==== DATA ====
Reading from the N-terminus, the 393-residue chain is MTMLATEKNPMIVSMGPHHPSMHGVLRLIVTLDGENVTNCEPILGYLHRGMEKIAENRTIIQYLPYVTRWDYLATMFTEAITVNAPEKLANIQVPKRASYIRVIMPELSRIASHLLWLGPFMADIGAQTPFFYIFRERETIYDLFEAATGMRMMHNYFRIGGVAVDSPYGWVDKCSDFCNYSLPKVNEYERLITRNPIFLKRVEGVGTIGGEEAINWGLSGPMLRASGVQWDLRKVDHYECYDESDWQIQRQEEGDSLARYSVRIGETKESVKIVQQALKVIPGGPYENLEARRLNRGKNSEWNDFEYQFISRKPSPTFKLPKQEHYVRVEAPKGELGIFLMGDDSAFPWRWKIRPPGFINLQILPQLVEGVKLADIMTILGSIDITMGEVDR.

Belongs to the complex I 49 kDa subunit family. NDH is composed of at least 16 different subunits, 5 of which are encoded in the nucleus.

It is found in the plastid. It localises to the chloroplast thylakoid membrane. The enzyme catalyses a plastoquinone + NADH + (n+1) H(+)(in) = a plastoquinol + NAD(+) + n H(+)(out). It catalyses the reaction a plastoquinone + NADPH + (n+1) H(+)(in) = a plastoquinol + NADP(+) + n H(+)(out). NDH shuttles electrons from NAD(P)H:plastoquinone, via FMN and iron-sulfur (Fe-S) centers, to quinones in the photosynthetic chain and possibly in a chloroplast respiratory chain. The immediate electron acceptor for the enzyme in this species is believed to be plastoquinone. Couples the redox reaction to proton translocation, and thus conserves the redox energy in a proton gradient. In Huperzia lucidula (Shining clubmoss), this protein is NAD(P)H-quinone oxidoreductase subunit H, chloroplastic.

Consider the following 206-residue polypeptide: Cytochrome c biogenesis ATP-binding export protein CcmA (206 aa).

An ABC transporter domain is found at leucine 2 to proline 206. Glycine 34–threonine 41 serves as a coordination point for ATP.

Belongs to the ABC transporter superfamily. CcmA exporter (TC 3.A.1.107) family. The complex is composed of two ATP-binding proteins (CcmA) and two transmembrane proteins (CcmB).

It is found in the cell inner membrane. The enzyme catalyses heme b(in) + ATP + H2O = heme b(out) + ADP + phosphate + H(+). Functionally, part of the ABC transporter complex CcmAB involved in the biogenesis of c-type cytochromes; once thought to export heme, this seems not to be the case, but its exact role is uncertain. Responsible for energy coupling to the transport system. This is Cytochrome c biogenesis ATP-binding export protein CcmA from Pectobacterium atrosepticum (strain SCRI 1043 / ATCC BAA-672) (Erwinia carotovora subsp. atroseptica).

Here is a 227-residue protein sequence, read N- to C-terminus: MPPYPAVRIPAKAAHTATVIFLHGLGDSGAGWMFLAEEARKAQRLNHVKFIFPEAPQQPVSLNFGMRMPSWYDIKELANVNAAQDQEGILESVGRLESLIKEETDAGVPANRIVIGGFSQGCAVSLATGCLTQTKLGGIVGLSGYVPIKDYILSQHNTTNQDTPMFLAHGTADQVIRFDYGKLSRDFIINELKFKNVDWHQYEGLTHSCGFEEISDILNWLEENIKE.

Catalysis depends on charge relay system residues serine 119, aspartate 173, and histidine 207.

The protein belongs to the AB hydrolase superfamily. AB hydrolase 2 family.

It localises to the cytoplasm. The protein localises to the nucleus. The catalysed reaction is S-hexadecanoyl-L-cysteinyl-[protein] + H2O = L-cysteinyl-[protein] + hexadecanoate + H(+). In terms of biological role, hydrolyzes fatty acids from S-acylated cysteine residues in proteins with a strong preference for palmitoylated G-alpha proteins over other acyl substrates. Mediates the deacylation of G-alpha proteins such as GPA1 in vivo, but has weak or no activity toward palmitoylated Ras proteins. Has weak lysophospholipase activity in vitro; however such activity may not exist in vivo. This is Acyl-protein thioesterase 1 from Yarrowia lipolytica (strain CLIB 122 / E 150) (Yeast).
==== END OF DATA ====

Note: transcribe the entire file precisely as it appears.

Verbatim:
Reading from the N-terminus, the 393-residue chain is MTMLATEKNPMIVSMGPHHPSMHGVLRLIVTLDGENVTNCEPILGYLHRGMEKIAENRTIIQYLPYVTRWDYLATMFTEAITVNAPEKLANIQVPKRASYIRVIMPELSRIASHLLWLGPFMADIGAQTPFFYIFRERETIYDLFEAATGMRMMHNYFRIGGVAVDSPYGWVDKCSDFCNYSLPKVNEYERLITRNPIFLKRVEGVGTIGGEEAINWGLSGPMLRASGVQWDLRKVDHYECYDESDWQIQRQEEGDSLARYSVRIGETKESVKIVQQALKVIPGGPYENLEARRLNRGKNSEWNDFEYQFISRKPSPTFKLPKQEHYVRVEAPKGELGIFLMGDDSAFPWRWKIRPPGFINLQILPQLVEGVKLADIMTILGSIDITMGEVDR.

Belongs to the complex I 49 kDa subunit family. NDH is composed of at least 16 different subunits, 5 of which are encoded in the nucleus.

It is found in the plastid. It localises to the chloroplast thylakoid membrane. The enzyme catalyses a plastoquinone + NADH + (n+1) H(+)(in) = a plastoquinol + NAD(+) + n H(+)(out). It catalyses the reaction a plastoquinone + NADPH + (n+1) H(+)(in) = a plastoquinol + NADP(+) + n H(+)(out). NDH shuttles electrons from NAD(P)H:plastoquinone, via FMN and iron-sulfur (Fe-S) centers, to quinones in the photosynthetic chain and possibly in a chloroplast respiratory chain. The immediate electron acceptor for the enzyme in this species is believed to be plastoquinone. Couples the redox reaction to proton translocation, and thus conserves the redox energy in a proton gradient. In Huperzia lucidula (Shining clubmoss), this protein is NAD(P)H-quinone oxidoreductase subunit H, chloroplastic.

Consider the following 206-residue polypeptide: Cytochrome c biogenesis ATP-binding export protein CcmA (206 aa).

An ABC transporter domain is found at leucine 2 to proline 206. Glycine 34–threonine 41 serves as a coordination point for ATP.

Belongs to the ABC transporter superfamily. CcmA exporter (TC 3.A.1.107) family. The complex is composed of two ATP-binding proteins (CcmA) and two transmembrane proteins (CcmB).

It is found in the cell inner membrane. The enzyme catalyses heme b(in) + ATP + H2O = heme b(out) + ADP + phosphate + H(+). Functionally, part of the ABC transporter complex CcmAB involved in the biogenesis of c-type cytochromes; once thought to export heme, this seems not to be the case, but its exact role is uncertain. Responsible for energy coupling to the transport system. This is Cytochrome c biogenesis ATP-binding export protein CcmA from Pectobacterium atrosepticum (strain SCRI 1043 / ATCC BAA-672) (Erwinia carotovora subsp. atroseptica).

Here is a 227-residue protein sequence, read N- to C-terminus: MPPYPAVRIPAKAAHTATVIFLHGLGDSGAGWMFLAEEARKAQRLNHVKFIFPEAPQQPVSLNFGMRMPSWYDIKELANVNAAQDQEGILESVGRLESLIKEETDAGVPANRIVIGGFSQGCAVSLATGCLTQTKLGGIVGLSGYVPIKDYILSQHNTTNQDTPMFLAHGTADQVIRFDYGKLSRDFIINELKFKNVDWHQYEGLTHSCGFEEISDILNWLEENIKE.

Catalysis depends on charge relay system residues serine 119, aspartate 173, and histidine 207.

The protein belongs to the AB hydrolase superfamily. AB hydrolase 2 family.

It localises to the cytoplasm. The protein localises to the nucleus. The catalysed reaction is S-hexadecanoyl-L-cysteinyl-[protein] + H2O = L-cysteinyl-[protein] + hexadecanoate + H(+). In terms of biological role, hydrolyzes fatty acids from S-acylated cysteine residues in proteins with a strong preference for palmitoylated G-alpha proteins over other acyl substrates. Mediates the deacylation of G-alpha proteins such as GPA1 in vivo, but has weak or no activity toward palmitoylated Ras proteins. Has weak lysophospholipase activity in vitro; however such activity may not exist in vivo. This is Acyl-protein thioesterase 1 from Yarrowia lipolytica (strain CLIB 122 / E 150) (Yeast).